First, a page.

This story is also available for download from major ebook retailers.
“No! Olga!” I whirled at the sound of my brother-in-law’s panicked shout. My name hasn’t been Olga for more than a century, but that’s how he first knew me. I smelled diesel fuel and felt a wave of pure power knock me off my feet, sending me flying backward an instant before a car bomb blew, taking out most of the café and a fair portion of the street. I hit the pavement hard, back first, knocking the breath from my lungs. My head hit next, and the world went dark.
* * *
I came to lying in the center of a circle trap. The silver circle with its golden pentagram was fastened—by magic and mechanics—to the stone floor of a dungeon. I’d never been in “the deeps” before, but I was betting that’s where I was—one of the maximum-security prison floors maintained by the Guard. The magical version of the police, the Guard works hard to keep regular humans from catching on to our existence.
I tried to sit up. It was a mistake. My vision swam in streamers, my stomach clenching and heaving. Luckily I hadn’t eaten recently, so I only vomited a nasty little puddle of bile. My head felt as if it had been split with an axe. I reached for healing power without thinking about it and was rewarded for my efforts by a surge of magic like an electric current pouring through my body. I screamed and passed out.
The next time I woke, I was not alone.
“Olga Petrovic.” Valentin Chrischenko spit my original name out like a curse. For him it probably was one. Valentin and I had quite a history. Once upon a time our parents had arranged for us to wed. We managed to escape that particular horror, but only barely. How many hundred years later, he hadn’t changed much at all. He was still short and bandy-legged, with heavy features and a wild mane of coarse black hair. His dark eyes held the flecks of red that were one sure signal of a fire mage. Judging from the way he was glaring down his nose at me, he hadn’t lost one whit of his pride or arrogance. “You are here for questioning regarding terrorist acts resulting in the deaths of humans and the deaths of wizards Nadya Petrovic Hunter and Special Agent Roger Hunter.”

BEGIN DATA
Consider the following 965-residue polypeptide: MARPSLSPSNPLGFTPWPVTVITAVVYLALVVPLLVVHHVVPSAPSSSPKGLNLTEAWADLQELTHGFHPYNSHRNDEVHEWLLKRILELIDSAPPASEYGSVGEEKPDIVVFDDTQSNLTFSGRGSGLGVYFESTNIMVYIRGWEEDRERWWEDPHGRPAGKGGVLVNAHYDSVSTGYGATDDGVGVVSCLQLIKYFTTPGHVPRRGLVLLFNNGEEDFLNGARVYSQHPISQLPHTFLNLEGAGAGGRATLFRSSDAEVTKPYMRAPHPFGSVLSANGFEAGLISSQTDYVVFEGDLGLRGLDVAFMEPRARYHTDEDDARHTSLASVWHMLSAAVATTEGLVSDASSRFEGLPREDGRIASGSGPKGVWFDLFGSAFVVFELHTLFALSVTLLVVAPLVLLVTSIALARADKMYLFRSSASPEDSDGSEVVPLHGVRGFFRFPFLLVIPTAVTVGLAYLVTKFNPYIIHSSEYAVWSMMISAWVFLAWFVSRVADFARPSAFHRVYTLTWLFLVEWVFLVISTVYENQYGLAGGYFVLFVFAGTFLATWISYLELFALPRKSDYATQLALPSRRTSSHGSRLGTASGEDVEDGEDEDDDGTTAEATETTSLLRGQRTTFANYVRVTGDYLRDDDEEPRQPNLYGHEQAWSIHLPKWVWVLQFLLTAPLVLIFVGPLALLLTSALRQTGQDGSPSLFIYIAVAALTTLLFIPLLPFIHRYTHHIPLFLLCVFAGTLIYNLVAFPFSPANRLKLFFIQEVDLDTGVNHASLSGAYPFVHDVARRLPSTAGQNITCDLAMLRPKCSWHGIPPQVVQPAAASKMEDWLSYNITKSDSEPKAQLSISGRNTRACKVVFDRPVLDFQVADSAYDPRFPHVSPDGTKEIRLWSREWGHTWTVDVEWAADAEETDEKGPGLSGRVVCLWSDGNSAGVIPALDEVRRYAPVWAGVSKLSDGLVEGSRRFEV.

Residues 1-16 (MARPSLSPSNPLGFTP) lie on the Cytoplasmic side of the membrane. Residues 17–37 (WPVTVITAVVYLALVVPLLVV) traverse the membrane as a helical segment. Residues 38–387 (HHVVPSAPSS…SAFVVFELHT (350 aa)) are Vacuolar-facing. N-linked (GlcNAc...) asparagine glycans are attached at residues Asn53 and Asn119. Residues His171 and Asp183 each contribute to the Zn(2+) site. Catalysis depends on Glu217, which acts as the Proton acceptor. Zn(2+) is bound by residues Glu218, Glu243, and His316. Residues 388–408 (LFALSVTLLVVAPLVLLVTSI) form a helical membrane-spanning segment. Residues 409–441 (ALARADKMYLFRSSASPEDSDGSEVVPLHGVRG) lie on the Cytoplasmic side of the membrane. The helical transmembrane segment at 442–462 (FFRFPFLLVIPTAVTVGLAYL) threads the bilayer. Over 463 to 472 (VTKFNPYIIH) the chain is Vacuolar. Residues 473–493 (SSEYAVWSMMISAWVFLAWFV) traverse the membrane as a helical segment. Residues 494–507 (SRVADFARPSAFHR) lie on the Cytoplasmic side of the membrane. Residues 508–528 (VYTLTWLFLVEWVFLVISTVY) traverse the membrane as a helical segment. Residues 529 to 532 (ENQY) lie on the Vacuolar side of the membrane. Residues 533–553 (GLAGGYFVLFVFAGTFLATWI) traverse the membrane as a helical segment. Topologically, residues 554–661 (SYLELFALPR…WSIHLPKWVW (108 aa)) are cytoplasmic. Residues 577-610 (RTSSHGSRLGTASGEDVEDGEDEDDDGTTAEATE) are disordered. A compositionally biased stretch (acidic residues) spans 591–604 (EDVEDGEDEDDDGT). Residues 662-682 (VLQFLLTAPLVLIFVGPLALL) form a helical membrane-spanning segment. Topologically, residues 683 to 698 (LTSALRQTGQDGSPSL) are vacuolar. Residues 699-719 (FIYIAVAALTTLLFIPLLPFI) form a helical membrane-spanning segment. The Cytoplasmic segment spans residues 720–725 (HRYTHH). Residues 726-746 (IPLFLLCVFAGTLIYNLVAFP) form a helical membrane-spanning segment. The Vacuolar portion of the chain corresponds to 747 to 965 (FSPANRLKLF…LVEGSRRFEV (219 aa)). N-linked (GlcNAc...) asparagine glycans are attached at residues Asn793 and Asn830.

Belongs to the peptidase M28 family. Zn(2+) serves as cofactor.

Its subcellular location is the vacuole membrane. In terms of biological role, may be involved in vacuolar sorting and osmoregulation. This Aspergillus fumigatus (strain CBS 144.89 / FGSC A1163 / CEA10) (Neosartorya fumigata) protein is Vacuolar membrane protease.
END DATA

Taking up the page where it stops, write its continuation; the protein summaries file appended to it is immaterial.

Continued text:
Nadya . . . Roger . . . dead. My head swam, and this time it wasn’t the concussion. Tears flowed down my cheeks. Nadya—sweet, beautiful Nadya, my baby sister—and oh God, Roger. Both, gone. Their poor daughter.
“That is what you are going to tell us.” He gestured toward a darkened corner of the room. There were shapes there, but I couldn’t tell through the obscuring spell whether they were even human, let alone who they might be.
I stared up at him, vision blurred by tears. He really believed I’d had something to do with this? Was he insane? I would never . . . “I want to speak with a Defender.”
“You have not been charged. Yet you ask for a Defender?” In anger his speech was taking on the old Russian accent. I still sounded fully American, but then again, I’d been away from Mother Russia for a very long time. After a couple of hundred years even the thickest accent wears down.
“If you are the investigating officer and the one conducting this interview? Hell, yes.”
His face flushed, his hands clenching and unclenching in an unconscious gesture of pure rage. Making him angry wasn’t going to be helpful, but I was not going to give testimony in front of Valentin—and whoever was hidden in the corner—without a representative.
I lay silently in the spotlight, waiting for them to fetch a defense counselor. It wouldn’t take long, since the Investigation, Prosecution, and Defense departments are all conveniently located in the same building.
I used the brief pause to try to recover from Valentin’s devastating news. I loved Nadya, and Roger had grown nearly as dear to me over the years of their marriage. The pain of losing them was far worse than my physical injuries. And those were not insignificant.